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40% of San Francisco visitors deaths are attributable to left turns, report finds

A new report from Vision Zero – San Francisco’s road safety policy aimed at ending city traffic deaths – reveals the alarming number of deaths caused by a certain type of turn.

“40% of San Francisco traffic fatalities in 2019 were caused when drivers turned left and didn’t see the person on the zebra crossing … until it was too late,” the report said, using data from the San Francisco Department of Healthcare . It also reported that “elderly” accounted for 31% of pedestrians killed when turning left.

In total, over 300 people are injured every year when drivers turn left at intersections and hit pedestrians at crosswalks.

“Collisions when turning left are a problem when designing intersections, but also a problem when the driver makes decisions. Therefore, solutions must also be diverse, ”says the report.

After analyzing five years of data uncovered the magnitude of the left turn problem in 2018, the San Francisco Municipal Transportation Agency (SFMTA) launched the Safer Intersections Project to test new approaches to urban intersection design.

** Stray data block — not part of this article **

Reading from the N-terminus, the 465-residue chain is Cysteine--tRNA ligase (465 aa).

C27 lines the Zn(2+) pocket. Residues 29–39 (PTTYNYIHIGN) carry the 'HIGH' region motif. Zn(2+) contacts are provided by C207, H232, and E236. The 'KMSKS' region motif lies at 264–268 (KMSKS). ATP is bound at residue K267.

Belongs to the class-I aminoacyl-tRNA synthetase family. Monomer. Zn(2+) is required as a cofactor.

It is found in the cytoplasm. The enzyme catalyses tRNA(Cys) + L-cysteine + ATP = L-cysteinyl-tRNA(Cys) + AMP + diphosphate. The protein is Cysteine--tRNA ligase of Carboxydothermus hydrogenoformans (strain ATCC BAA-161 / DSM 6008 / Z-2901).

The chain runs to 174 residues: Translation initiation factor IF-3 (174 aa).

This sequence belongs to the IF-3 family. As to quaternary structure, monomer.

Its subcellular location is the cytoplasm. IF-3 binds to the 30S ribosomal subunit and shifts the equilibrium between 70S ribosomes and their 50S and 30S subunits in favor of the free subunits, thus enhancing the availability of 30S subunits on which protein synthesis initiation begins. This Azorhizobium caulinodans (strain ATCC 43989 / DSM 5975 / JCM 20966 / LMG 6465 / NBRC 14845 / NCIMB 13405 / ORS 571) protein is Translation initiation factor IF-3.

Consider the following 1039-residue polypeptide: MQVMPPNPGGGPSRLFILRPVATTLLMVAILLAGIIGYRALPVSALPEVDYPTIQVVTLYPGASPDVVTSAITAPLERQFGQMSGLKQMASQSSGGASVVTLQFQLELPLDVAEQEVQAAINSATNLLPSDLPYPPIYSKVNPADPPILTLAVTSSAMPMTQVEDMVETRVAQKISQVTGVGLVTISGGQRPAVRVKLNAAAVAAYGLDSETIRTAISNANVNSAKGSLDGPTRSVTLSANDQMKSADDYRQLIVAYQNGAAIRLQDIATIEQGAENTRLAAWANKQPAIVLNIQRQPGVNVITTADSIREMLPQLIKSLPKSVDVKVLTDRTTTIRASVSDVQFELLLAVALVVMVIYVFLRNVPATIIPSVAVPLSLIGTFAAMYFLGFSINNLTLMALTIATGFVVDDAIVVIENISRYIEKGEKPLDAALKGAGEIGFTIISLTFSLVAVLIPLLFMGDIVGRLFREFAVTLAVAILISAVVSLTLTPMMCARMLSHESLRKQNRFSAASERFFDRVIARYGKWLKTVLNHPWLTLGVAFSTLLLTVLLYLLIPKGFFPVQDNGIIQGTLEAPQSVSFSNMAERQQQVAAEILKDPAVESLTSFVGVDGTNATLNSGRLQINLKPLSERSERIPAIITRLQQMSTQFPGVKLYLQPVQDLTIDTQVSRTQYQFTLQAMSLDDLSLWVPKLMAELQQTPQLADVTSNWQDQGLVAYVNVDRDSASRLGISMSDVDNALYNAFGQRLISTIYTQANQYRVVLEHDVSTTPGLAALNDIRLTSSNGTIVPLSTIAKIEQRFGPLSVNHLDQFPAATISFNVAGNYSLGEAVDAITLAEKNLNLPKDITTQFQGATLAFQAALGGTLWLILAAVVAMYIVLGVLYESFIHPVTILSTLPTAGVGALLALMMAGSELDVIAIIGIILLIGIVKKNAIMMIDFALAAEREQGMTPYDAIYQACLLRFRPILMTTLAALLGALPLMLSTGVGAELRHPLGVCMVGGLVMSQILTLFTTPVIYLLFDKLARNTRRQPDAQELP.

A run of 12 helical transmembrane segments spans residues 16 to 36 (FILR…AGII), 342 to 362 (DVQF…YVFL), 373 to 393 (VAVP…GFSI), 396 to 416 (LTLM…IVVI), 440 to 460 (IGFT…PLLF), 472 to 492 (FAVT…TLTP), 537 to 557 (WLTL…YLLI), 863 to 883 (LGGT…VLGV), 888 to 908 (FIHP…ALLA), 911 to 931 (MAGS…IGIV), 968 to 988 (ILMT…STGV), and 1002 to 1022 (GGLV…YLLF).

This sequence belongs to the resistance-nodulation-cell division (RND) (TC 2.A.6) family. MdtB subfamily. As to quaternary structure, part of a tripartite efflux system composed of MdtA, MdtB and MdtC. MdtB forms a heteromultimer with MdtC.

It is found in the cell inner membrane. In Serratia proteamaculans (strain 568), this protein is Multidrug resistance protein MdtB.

“When turning left, drivers have to assess many factors at the same time. Given the complex decisions that have to be made quickly in a stressful environment, we cannot assume that drivers will always make rational decisions when turning left, ”reads the Vision Zero report. “Some of them may drive too fast and take corners too tightly.”

The traffic-calming engineering project for left-hand curves last fall resulted in the installation of waist-high vertical delineator posts at seven intersections across the city. Small rubber sleepers were built to improve the center of the lane near crosswalks, and paint was used to prevent sharp left turns that would bring vehicles to the crosswalk earlier.

The results were encouraging, showing a 17% reduction in average vehicle speed and a 71% reduction in the likelihood of a car turning left at over 15 mph. The SFMTA now plans to make the same changes at 35 more intersections across San Francisco.

Read the full Vision Zero report here.

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